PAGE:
I finished my two books that have been in progress for weeks, as I was spending all my free time on sorting Hodge genealogy. I can't think my way out of a paper sack at the moment, so I've shelved the genealogy in favor of fiction and continued knitting.
Here is another scarf that has been sitting in my bag unfinished for quite some time. I'm ashamed to admit that I knitted the vast majority of this scarf on a cruise that I took about 5 years ago. It was completely finished except for fringe, and it has sat in that state for all this time. I scrounged in my stash, found the remainder of the yarn, and set myself the task of getting that blasted fringe done. (I don't like the process of making fringe.)
Vogue Knitting On the Go Scarves
Berroco Chinchilla and Berroco Glace
Color - Etruscan Glaze
(both yarns are now discontinued)
(both yarns are now discontinued)
After all this time, the fringe aspect took less than 2 hours to complete. I'm pathetic. My weakness in knitting is getting the final steps done. I've knitted sweaters that sat in pieces forever for want of sitting down and spending a couple of hours in assembly.
So, anyone want to make a bet on how long it will be before I block this scarf? You lose - I plan to do it later today. Hah.
The recommitment to diet has flown out the window due to the cold. Who cares about carbs when you feel like you're going to die any minute? So I've dragged out the arsenal of comfort foods for the sick room. I've had tomato soup. I've had lots of toast (using Wheat & Fiber, which at least is low-carbish) and have discovered that you can make a fair cinnamon toast using Splenda. Cinnamon toast was always the pick-me-up food for sore throats when I was a kid. Little brother brought me a big container of Central Market tortilla soup yesterday. I made a batch of my favorite bean soup. I think tonight I will throw caution to the wind and make potato soup, which was always my dad's contribution when we fell ill.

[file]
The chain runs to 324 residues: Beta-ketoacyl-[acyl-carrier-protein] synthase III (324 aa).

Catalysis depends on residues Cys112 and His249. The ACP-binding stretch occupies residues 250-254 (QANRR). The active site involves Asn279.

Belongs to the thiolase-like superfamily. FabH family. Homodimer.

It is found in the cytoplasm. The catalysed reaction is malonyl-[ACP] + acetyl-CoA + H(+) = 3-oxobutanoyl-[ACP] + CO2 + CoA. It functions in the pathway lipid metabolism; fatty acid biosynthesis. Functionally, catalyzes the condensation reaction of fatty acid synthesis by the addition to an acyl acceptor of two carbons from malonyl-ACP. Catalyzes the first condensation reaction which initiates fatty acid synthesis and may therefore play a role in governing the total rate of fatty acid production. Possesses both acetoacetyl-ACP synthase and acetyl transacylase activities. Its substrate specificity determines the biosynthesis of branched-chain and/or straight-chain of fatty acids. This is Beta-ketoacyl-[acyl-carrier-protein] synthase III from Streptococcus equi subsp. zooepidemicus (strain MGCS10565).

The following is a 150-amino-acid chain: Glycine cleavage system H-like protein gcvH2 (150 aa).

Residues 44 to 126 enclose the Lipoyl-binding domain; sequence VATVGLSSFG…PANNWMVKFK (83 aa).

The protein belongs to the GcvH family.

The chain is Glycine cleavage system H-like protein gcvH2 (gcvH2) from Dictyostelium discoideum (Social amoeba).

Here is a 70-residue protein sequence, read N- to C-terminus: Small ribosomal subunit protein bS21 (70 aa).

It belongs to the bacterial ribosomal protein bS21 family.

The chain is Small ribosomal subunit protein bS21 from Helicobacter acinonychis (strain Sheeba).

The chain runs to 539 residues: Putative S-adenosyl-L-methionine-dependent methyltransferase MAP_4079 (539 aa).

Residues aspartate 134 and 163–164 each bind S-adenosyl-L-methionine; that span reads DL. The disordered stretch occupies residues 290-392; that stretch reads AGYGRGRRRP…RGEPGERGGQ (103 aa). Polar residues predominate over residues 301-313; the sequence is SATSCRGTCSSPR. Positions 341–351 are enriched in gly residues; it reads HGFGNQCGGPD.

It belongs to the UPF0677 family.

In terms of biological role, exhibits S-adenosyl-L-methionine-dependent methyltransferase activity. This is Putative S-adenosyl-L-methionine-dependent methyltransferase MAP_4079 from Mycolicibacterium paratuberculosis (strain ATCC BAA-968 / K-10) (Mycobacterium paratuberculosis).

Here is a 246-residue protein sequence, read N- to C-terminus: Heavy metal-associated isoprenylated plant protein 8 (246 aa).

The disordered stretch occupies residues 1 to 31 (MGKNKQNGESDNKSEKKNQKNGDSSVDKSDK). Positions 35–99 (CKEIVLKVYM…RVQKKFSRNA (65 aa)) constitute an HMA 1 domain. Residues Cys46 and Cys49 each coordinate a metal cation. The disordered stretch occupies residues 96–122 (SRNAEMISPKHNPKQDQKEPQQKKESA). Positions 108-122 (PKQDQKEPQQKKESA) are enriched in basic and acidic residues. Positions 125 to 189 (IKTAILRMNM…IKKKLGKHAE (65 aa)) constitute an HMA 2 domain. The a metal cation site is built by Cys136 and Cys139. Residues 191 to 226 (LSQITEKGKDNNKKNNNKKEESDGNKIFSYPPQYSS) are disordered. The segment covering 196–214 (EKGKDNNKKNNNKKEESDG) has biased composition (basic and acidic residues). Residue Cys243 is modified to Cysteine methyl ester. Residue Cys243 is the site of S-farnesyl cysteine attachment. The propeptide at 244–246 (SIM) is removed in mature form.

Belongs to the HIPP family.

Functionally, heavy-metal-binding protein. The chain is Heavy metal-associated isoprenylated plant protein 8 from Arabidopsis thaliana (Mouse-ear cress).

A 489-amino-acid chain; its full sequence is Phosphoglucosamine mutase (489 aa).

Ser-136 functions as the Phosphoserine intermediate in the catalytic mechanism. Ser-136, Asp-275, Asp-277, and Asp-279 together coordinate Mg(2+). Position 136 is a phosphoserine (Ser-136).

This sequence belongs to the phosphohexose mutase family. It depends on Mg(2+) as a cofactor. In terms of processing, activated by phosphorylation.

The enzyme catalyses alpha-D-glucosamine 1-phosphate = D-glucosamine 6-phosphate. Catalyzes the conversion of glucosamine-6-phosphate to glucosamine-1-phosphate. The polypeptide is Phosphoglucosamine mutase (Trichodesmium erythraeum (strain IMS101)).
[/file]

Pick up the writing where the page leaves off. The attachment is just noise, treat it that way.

I love soup at any time, but I especially crave soup when my throat hurts. There was one time, however, when soup was not a welcome sight.
When I was in the early years of high school, a horrible flu made the rounds in Smiley. It swept through the town. Three of the family was down with it and I was the only one still up and around. My turn came about half way through the school day. It hit me like a ton of bricks and I spent a couple of uncomfortable hours on a cot at the back of the auditorium because Daddy was not able to get out of his sick bed and come get me. (Mother did not yet know how to drive at that point and she was deathly sick anyway.) Finally one of the teachers or office staff found a few free minutes to take me home. I'm not sure how we managed to live through the next few days because none of us could raise our head. I'm sure we were existing on toast and canned soup.
My English teacher made a Good Samaritan trip to our house, bringing a large pot of oyster stew she had made for her husband, who adored the stuff. Well. We were appreciative of her good intentions, but none of us liked oysters and the very thought of a soup full of the slimy things was not conducive to our feeling better. It ended up being quietly disposed of and her husband would have been horrified to know the sacrifice of his beloved soup to our sick room had been pointless. (Even the smell of it was enough to make us all relapse.)
Time for another round of hot tea and a little bit of knitting. The new scarf has been started and I already know I'm going to love it. Lots and lots of purple.